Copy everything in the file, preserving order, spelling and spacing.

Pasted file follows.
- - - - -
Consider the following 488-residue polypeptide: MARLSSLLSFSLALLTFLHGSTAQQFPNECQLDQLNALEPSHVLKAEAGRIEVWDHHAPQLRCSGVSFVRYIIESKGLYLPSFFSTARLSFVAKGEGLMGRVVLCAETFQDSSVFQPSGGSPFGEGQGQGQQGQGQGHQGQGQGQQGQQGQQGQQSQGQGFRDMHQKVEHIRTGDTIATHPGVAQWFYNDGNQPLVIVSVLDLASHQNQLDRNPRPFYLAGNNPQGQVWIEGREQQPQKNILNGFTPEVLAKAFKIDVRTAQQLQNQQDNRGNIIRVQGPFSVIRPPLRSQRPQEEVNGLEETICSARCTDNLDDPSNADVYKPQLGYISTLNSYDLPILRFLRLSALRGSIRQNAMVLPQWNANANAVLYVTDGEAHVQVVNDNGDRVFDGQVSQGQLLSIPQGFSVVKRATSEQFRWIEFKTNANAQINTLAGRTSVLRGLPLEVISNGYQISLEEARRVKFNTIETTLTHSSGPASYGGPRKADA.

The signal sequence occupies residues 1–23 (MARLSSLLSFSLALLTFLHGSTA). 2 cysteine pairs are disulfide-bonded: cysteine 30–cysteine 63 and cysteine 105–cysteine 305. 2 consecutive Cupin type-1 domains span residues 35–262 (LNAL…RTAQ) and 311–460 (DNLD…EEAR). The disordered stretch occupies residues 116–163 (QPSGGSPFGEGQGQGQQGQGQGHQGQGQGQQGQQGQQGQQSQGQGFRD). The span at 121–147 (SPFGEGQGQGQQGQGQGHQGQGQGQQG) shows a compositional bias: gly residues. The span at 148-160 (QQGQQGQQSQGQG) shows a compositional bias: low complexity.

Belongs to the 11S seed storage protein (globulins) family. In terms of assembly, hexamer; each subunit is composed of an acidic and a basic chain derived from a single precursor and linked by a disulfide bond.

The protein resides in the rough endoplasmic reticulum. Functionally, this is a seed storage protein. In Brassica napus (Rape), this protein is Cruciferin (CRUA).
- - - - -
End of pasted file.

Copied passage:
Consider the following 488-residue polypeptide: MARLSSLLSFSLALLTFLHGSTAQQFPNECQLDQLNALEPSHVLKAEAGRIEVWDHHAPQLRCSGVSFVRYIIESKGLYLPSFFSTARLSFVAKGEGLMGRVVLCAETFQDSSVFQPSGGSPFGEGQGQGQQGQGQGHQGQGQGQQGQQGQQGQQSQGQGFRDMHQKVEHIRTGDTIATHPGVAQWFYNDGNQPLVIVSVLDLASHQNQLDRNPRPFYLAGNNPQGQVWIEGREQQPQKNILNGFTPEVLAKAFKIDVRTAQQLQNQQDNRGNIIRVQGPFSVIRPPLRSQRPQEEVNGLEETICSARCTDNLDDPSNADVYKPQLGYISTLNSYDLPILRFLRLSALRGSIRQNAMVLPQWNANANAVLYVTDGEAHVQVVNDNGDRVFDGQVSQGQLLSIPQGFSVVKRATSEQFRWIEFKTNANAQINTLAGRTSVLRGLPLEVISNGYQISLEEARRVKFNTIETTLTHSSGPASYGGPRKADA.

The signal sequence occupies residues 1–23 (MARLSSLLSFSLALLTFLHGSTA). 2 cysteine pairs are disulfide-bonded: cysteine 30–cysteine 63 and cysteine 105–cysteine 305. 2 consecutive Cupin type-1 domains span residues 35–262 (LNAL…RTAQ) and 311–460 (DNLD…EEAR). The disordered stretch occupies residues 116–163 (QPSGGSPFGEGQGQGQQGQGQGHQGQGQGQQGQQGQQGQQSQGQGFRD). The span at 121–147 (SPFGEGQGQGQQGQGQGHQGQGQGQQG) shows a compositional bias: gly residues. The span at 148-160 (QQGQQGQQSQGQG) shows a compositional bias: low complexity.

Belongs to the 11S seed storage protein (globulins) family. In terms of assembly, hexamer; each subunit is composed of an acidic and a basic chain derived from a single precursor and linked by a disulfide bond.

The protein resides in the rough endoplasmic reticulum. Functionally, this is a seed storage protein. In Brassica napus (Rape), this protein is Cruciferin (CRUA).